Dear Fellow Adventurers, 

The last time I wrote to you I was on a train heading up to Scotland having signed the Glasgow Declaration for Climate Action in Tourism, to spend a week at COP26.

I have been trying to make sense of my experiences from that week, cutting through and processing the deluge of information, to try and understand what this and other declarations even mean, when I stumbled upon an article by JoAnna Haugen, which crystallised my thoughts:

"...Not all organizations that sign on will not meet its stated goals. Some will barely make any progress at curbing their environmental impact — if any at all. Yet every single small thing that does happen — every itinerary tweak, every tree planted, every flight cut out, every conversation — matters.

Very few organizations can meet all the expectations of every pledge, declaration, and certification they commit to, but it’s not the totality of any one of these that matters...They normalize talking about and working toward meaningful action that supports a more responsible, sustainable, and climate-focused model for tourism and in the world at large."

The official summary of the main things to come out of Glasgow have now been published by the COP26 Presidency, and a similar sentiment may be applied to all of the other sector and country declarations: None of the commitments will be perfect - the world is too complicated for that - but the conversation has moved into the mainstream, and that is what really matters because things really are changing. 

Let us just hope it is moving fast enough.

Over the coming quiet winter months (I am a zen monk) we are planning to make an even bigger positive social and environmental impact when we return to travel at scale, by launching YellowWood Company Adventures, to partner companies and their teams with local charities and social enterprises.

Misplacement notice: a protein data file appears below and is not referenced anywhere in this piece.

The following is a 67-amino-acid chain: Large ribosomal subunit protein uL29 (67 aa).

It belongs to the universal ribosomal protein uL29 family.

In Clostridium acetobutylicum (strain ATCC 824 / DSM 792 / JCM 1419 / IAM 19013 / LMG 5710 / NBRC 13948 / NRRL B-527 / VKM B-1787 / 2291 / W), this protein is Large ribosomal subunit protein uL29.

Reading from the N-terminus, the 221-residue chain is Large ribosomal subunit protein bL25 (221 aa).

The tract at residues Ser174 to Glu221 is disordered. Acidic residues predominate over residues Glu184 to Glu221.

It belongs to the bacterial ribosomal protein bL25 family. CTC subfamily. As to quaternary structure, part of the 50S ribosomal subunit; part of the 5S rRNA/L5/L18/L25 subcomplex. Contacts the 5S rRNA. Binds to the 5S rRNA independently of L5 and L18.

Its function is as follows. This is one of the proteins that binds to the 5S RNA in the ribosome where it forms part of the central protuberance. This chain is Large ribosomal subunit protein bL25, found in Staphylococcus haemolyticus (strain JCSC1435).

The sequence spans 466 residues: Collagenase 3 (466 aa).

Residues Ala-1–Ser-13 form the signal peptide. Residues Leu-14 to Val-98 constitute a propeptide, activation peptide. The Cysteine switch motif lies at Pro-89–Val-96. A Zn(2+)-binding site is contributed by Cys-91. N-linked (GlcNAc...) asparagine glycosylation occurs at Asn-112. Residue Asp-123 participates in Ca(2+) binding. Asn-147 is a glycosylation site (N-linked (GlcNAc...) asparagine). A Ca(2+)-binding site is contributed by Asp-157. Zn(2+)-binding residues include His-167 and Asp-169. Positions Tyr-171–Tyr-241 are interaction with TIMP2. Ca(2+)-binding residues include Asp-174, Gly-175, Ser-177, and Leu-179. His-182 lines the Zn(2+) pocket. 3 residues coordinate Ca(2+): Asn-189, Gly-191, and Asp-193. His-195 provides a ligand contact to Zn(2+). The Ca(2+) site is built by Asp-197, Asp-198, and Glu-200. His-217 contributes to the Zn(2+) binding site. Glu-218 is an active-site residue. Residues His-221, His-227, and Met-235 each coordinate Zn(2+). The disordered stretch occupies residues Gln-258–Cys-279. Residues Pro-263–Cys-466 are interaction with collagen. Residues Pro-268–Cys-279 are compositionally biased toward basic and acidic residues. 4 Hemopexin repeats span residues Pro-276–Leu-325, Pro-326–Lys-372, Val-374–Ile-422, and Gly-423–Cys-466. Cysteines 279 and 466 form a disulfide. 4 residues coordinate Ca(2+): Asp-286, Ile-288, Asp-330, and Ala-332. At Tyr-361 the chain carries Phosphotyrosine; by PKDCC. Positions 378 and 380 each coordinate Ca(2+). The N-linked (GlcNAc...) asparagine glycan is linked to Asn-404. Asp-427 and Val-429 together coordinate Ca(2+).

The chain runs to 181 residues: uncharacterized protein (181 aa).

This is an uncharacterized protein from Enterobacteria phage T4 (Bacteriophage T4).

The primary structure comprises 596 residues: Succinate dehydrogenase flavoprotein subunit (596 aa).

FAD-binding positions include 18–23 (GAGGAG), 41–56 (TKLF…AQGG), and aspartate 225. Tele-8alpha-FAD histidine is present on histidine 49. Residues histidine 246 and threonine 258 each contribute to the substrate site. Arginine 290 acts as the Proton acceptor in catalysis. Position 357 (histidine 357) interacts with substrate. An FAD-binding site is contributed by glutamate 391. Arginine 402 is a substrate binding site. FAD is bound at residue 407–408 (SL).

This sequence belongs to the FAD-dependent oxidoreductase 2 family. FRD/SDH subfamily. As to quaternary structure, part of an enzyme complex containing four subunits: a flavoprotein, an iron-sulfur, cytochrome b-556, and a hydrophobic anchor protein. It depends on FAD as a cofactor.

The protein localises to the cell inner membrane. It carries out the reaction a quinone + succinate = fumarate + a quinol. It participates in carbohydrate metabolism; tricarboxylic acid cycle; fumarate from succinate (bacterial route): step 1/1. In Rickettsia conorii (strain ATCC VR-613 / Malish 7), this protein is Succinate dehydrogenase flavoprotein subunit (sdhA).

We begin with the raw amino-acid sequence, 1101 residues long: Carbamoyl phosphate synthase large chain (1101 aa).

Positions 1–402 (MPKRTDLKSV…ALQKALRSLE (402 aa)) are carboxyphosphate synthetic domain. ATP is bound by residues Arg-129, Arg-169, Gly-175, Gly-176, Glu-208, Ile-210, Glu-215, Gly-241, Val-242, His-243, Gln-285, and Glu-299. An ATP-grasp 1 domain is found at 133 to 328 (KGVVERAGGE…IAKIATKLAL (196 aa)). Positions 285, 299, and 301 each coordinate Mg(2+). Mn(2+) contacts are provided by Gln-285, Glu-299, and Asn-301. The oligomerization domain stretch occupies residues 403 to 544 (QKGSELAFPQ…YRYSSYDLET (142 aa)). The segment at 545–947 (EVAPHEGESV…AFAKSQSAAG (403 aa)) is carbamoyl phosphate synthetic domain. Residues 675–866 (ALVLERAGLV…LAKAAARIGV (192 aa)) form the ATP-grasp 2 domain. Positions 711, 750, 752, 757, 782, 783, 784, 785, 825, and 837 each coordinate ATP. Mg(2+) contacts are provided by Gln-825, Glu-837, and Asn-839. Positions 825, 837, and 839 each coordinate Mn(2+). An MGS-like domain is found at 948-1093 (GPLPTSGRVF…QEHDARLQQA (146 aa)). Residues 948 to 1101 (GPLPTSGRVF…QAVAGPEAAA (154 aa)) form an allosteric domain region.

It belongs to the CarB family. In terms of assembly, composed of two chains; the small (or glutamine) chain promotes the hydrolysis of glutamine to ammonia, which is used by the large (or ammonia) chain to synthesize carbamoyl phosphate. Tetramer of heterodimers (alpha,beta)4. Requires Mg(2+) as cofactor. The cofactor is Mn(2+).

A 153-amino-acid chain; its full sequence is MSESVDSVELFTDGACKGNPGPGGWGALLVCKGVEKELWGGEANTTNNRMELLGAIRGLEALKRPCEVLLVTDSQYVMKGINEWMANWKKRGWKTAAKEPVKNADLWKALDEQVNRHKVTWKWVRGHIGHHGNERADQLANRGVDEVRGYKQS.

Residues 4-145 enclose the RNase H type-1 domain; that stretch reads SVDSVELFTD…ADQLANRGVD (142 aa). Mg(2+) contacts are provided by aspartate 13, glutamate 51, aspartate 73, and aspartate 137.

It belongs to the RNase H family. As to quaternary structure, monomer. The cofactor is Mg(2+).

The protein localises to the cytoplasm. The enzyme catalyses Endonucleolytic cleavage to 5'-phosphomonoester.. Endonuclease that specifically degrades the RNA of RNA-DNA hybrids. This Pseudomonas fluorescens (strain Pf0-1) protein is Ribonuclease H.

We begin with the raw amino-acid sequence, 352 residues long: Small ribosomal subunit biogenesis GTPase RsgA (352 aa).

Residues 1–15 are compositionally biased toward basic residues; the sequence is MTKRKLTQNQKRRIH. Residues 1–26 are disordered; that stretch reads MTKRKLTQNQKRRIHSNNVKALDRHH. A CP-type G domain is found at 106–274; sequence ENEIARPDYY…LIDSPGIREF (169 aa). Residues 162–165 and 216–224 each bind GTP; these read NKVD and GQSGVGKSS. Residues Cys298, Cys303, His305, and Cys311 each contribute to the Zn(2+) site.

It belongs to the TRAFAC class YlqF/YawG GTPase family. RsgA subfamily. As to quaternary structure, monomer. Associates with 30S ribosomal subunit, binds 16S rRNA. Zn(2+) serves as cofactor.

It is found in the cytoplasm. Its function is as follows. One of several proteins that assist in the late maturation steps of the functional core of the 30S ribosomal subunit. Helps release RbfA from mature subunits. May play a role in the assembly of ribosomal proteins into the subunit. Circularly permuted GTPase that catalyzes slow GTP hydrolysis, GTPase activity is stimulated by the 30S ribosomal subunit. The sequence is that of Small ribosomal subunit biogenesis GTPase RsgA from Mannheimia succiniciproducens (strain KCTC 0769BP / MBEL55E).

Some colleagues and myself are conducting further research into this area and its related Corporate Social Responsibility (CSR) models for a co-authored article to be published next year. If you would be happy to discuss this with us to help us in our research please do get in touch. 

Well, that is quite enough of all that. It's good to also keep appreciating the little things in life as well, such as this beautiful artistic interpretation of The Road Not Taken by Robert Frost, sent in by one of our clients - the original inspiration for our company name.

I have been enjoying somewhat of a Roald Dahl Renaissance of late, mainly focussed on his adult fiction. The second half of his autobiography 'Going Solo' (1986) is simply one of the most captivating books I have ever read.

Starting out as a young man working for the Shell Corporation in the then British territory of 'Tanganyika' (modern-day Tanzania), it documents his amazing adventures there before WWII broke out and he trained in Egypt and Iraq to join the Royal Air Force (RAF).

He then saw considerable action fighting in The Battle of Athens on 20 April 1941, which took place over the capital for half an hour between the RAF and the German Luftwaffe towards the end of the Battle of Greece, which he documents with mouth-drying vividness. 

My own modest contribution to the canons of literature has now received a mere 23 reviews on Amazon, although fortunately these are all rather flatteringly positive.

Perhaps 'Wax & Gold: Travels in Ethiopia & other roads less travelled' (2021) can make a good Xmas present for a travel-starved friend or family member?

Our adventures are steadily filling up in 2022, so please do let us know which you have your eye on so we can pencil you in a space. 

Until next time,

Sam McManus, MD